Can you believe it? The 2020-2021 school year is coming to its end in a matter of weeks, if not days. In this turbulent year, many of us have experienced the transition from online school back to learning in-person and with our peers, continued separation with our family and relatives, and restrictions on sports and other extracurricular activities alike.
In every stage of our lives, we try to have a list of things we’ve accomplished to reflect on. Whether it be an improved GPA, development of a relationship, or involvement in a new community, there are many ways for us to build up that list. Read through some of my tips for crafting your list of achievements that will make you proud of yourself in this article, as well as advice to help you wrap up the school year strong.
As students, academics and grades are undeniably on everyone's list of priorities, whether you want it there or not. And for most of us, the ending of a school year indicates the beginning of final exams.
This is for sure a stressful time, but it is for everyone, so don't panic. Here's my advice for (last minute) test prep.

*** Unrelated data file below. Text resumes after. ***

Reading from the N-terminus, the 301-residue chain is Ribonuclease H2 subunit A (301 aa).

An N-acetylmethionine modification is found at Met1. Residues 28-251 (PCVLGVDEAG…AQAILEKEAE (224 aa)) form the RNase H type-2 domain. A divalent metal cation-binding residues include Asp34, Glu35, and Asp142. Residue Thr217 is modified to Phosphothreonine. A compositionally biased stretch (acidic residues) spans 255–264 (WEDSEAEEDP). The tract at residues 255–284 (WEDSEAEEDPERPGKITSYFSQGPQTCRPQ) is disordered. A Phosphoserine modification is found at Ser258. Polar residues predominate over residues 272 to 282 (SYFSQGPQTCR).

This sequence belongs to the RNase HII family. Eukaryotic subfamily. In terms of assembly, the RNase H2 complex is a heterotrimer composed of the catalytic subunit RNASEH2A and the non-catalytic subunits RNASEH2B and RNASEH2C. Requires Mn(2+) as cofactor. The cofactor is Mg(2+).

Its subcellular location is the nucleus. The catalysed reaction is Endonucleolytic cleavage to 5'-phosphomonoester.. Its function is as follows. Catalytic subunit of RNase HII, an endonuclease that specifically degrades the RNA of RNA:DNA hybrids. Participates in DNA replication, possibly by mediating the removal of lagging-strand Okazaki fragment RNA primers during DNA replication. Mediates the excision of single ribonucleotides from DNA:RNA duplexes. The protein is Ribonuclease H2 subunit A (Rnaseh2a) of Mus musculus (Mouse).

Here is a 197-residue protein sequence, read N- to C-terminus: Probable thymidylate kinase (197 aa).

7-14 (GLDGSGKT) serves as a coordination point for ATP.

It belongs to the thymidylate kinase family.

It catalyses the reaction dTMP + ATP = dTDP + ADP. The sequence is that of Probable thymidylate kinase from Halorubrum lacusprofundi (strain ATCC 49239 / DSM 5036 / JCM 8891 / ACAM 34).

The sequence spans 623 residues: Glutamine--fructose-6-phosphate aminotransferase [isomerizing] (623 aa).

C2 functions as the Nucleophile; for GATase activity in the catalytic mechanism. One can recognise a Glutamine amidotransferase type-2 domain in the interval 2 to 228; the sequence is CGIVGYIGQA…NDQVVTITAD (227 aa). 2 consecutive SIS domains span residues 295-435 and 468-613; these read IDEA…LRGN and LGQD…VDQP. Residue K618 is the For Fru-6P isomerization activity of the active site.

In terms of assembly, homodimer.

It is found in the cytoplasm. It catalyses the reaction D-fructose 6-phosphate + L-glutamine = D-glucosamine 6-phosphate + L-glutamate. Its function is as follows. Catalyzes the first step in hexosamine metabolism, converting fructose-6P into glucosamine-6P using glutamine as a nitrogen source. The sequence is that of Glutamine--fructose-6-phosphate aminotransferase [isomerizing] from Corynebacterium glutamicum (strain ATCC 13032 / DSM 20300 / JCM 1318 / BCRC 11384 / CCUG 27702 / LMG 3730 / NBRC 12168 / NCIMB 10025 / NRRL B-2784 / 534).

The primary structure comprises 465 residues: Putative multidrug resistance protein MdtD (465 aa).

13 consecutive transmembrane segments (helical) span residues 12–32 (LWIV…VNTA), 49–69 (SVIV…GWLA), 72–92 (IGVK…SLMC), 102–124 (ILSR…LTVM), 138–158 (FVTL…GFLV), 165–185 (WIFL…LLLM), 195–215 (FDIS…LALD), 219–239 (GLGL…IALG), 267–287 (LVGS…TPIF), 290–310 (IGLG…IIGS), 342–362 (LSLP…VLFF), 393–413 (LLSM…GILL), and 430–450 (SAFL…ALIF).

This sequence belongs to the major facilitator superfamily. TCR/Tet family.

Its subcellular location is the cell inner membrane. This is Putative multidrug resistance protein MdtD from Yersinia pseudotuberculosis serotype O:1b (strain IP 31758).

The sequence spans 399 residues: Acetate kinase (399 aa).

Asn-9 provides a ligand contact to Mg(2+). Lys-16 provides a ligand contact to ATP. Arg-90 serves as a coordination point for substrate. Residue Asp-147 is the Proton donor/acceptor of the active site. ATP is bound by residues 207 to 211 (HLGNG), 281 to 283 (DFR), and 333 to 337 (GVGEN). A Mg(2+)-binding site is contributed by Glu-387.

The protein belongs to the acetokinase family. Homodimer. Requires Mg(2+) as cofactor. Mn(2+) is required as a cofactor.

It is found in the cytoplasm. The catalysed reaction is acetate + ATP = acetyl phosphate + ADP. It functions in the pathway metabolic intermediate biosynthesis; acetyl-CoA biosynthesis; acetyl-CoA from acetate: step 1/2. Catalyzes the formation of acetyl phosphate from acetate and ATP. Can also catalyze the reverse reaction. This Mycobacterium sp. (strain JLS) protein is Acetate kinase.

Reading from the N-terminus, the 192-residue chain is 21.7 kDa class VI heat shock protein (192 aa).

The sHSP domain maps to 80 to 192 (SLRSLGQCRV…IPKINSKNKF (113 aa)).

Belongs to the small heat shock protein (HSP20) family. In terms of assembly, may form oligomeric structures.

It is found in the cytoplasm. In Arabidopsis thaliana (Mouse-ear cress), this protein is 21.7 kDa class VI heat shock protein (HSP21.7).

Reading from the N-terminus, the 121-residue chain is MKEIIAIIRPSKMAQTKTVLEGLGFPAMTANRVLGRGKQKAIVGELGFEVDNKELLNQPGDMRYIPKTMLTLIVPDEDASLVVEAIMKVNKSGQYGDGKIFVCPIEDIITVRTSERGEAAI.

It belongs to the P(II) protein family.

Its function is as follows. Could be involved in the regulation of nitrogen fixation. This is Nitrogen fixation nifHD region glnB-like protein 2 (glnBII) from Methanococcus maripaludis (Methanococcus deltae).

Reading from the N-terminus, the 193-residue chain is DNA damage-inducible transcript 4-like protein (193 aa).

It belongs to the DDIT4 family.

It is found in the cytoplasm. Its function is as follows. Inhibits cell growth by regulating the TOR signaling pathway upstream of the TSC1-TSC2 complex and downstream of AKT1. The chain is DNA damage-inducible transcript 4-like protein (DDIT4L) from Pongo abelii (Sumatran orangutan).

1. Review your notes
At this point, reading the whole textbook is no longer realistic or efficient. Instead, trust the notes you took in class and especially review those that the teacher put emphasis on because they'll be more likely to show up on the exam, possibly more than once. Focusing on notes you highlighted or underlined is a good strategy to follow because trying to understand and memorize every detail is, 90% of the time, a waste of time.
But I get it––sometimes looking through everything is reassuring, comforting, and gives you a sense of achievement. These were feelings I had when I used this strategy, but sometimes these "perfectionist" qualities can really put you at a disadvantage.